Alan Silverstein

Day-To-Day Miracles: Saving the Descendants of Holocaust Survivors in the Ukraine

During the past year, Ukraine has experienced a turbulent period of time. Constant fighting has taken place in the Donetsk and Lugansk regions, pitting pro-Russia and pro-Ukraine forces against one another.

This year also marks the seventieth anniversary of the liberation of Jewish survivors from Auschwitz. Alarmingly, the great grandchildren of Holocaust survivors who remained in the Ukraine live in peril, are caught in the midst of this chaos. Many are beset by wide-spread poverty, homelessness, crime, illiteracy and family dislocation.

Miraculously, more than 900 Jewish orphans and “social orphans” [no family member is capable of caring for them] are rescued annually by Tikvah Children’s Home in Odessa. Tikva attends to the individualized needs of at-risk youngsters ranging from new-born to age 21. To do so, Tikva offers nutrition, housing [as needed], medical care, psychological counseling, vocational training, university education, Judaic knowledge and Hebrew language skills [in the event that young adults “make Aliya” to Israel]..

An example of one of Tikva’s alumni is Nastya [for privacy, names have been changed].

Nastya and her 4 brothers and sisters were rescued from the streets of Odessa’s slums. Nastya entered Tikva Children’s Home at age 12, with broken arms and one broken leg. She and her siblings were malnourished, abused and lived without heat. They had nowhere to turn.

Upon arriving at Tikva, Nastya and the 4 other children were greeted with open arms. Through love, shelter, healthy food, Jewish education, this otherwise lost family was saved and given an opportunity to flourish. Nastya proceeded to complete Tikva’s High School program and  to attend Tikva’s University. At the university, she met Alex [one of the “day students” who attend Tikva schools while living with an impoverished relative].  Nastya and Alex dated and fell in love. After completing college they married and now have a child.

Tikva’s ultimate goal is to raise children to be independent, self-sufficient, with a strong Jewish identity. and to be able to give back to the community. Nastya works as a teacher and Alex is successful in computer science. As a gesture of gratitude for having saved their lives. Alex and Nastya give a tenth of their combined salary to Tikva on an annual basis.

Serving a million meals each year and providing comprehensively for hundreds of precious Jewish boys and girls like Alex and Nastya is been costly. The Tikvah annual budget of $9 million is being challenged further by the impact of  Russian vs Ukrainian violence. The prices of fuel for heating, food, and basic essentials have ski-rocketed. Tikva also has been forced to increase security and to remain in constant contact with local police. Tikva can no longer leave the children unattended from dusk to dawn. Tikva must een pay for extra care when taking groups to public places.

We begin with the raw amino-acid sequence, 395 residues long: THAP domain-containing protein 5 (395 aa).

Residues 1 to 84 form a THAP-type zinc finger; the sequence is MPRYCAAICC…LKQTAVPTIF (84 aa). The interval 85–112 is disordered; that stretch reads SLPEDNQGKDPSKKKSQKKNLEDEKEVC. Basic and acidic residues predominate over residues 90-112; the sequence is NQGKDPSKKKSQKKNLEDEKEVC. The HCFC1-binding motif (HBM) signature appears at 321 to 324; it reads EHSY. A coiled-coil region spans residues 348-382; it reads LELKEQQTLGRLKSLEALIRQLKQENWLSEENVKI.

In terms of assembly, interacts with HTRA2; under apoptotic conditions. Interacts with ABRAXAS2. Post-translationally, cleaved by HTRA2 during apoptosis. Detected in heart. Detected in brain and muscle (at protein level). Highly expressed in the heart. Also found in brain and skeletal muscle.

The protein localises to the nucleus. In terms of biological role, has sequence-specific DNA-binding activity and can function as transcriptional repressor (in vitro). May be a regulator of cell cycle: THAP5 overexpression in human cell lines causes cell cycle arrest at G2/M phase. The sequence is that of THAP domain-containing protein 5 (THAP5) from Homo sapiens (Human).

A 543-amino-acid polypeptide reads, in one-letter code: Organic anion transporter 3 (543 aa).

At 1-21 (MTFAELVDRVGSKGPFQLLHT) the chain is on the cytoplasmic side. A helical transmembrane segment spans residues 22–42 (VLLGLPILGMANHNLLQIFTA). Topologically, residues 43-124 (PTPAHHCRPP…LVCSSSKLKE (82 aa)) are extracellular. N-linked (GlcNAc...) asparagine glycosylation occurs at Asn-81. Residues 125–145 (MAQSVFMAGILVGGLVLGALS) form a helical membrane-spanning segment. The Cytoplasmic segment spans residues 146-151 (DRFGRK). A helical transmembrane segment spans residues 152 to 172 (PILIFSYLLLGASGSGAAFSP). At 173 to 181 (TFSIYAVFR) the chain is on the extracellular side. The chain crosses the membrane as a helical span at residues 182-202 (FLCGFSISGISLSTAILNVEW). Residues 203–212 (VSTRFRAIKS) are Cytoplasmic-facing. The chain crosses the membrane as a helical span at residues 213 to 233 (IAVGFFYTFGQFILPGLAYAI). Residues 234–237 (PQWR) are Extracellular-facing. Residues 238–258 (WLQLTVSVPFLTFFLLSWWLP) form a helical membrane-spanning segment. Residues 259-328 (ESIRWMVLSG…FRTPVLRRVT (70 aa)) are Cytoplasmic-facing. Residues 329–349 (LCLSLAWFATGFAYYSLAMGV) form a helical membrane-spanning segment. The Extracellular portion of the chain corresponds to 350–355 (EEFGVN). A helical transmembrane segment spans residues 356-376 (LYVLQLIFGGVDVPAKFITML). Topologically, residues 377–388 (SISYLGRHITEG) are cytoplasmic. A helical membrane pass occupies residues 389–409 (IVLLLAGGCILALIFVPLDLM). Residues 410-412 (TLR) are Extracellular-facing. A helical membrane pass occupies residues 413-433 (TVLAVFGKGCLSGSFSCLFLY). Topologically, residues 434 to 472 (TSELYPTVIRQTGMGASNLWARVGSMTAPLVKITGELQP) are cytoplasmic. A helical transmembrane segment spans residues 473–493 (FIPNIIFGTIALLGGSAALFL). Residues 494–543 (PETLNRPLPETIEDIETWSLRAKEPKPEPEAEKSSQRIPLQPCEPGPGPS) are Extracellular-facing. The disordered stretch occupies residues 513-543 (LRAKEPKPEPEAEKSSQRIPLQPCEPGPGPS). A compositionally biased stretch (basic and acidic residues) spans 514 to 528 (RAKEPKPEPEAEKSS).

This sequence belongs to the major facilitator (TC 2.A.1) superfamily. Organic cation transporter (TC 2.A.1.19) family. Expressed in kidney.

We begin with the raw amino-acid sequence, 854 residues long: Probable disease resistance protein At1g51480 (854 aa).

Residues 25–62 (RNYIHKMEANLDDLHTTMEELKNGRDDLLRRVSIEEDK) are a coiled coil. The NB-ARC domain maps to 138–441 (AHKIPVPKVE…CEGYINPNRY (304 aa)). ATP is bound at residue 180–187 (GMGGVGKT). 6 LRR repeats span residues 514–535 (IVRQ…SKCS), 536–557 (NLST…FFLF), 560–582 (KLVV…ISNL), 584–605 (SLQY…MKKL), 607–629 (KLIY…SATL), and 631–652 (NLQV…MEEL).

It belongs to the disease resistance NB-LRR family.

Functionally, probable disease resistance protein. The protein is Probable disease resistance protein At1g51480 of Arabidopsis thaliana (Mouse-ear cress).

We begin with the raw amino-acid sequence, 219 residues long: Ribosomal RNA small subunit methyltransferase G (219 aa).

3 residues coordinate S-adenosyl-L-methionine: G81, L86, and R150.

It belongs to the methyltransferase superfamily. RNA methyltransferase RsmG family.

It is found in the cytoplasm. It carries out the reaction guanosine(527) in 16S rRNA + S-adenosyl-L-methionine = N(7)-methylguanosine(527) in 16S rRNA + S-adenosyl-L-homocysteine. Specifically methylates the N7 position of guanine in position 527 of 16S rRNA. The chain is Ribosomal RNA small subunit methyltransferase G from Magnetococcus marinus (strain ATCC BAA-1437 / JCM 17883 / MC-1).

Violence, too, has spread to Odessa. Weekly bombings (normally at night) as well as periodic acts of terror have destabilized everyday living, For example, one former Tikva student, Yana Shishman, was killed over a rent dispute that escalated out-of-control amid the current tensions. Fearful that full-scale war will occur, the Tikva community also leaves with the fear of its youth being drafted into Ukraine’s armed forces. Courageously Tikva has given shelter to 87 Jewish refugees from the East families, including 10 babies. These folks arrive homeless and stripped of basic necessities.

Given the country’s instable future, Tikva is assisting young adults who wish to make Aliyah in every possible way. Tikva works with the Jewish Agency to ensure a safe and calm transition to Israel. This effort includes a Tikva Absorption office in Jerusalem. During this stressful period of time, as Tikva does everything possible to protect the children and adults under its care, the community is continually praying for peace. Saving the descendants of the Ukraine’s Holocaust survivors is a most suitable manner for marking the 70th anniversary of the end of the Nazi genocide.

Rebecca Silverstein
Development Director
Tikvah Children’s Home – Odessa


About the Author
Rabbi Alan Silverstein, PhD, was religious leader of Congregation Agudath Israel in Caldwell, NJ, for more than four decades, retiring in 2021. He served as president of the Rabbinical Assembly, the international association of Conservative rabbis (1993-95); as president of the World Council of Conservative/Masorti Synagogues (2000-05); and as chair of the Foundation for Masorti Judaism in Israel (2010-14). He currently serves as president of Mercaz Olami, representing the world Masorti/Conservative movement. He is the author of “It All Begins with a Date: Jewish Concerns about Interdating,” “Preserving Jewishness in Your Family: After Intermarriage Has Occurred,” and “Alternatives to Assimilation: The Response of Reform Judaism to American Culture, 1840-1930.”
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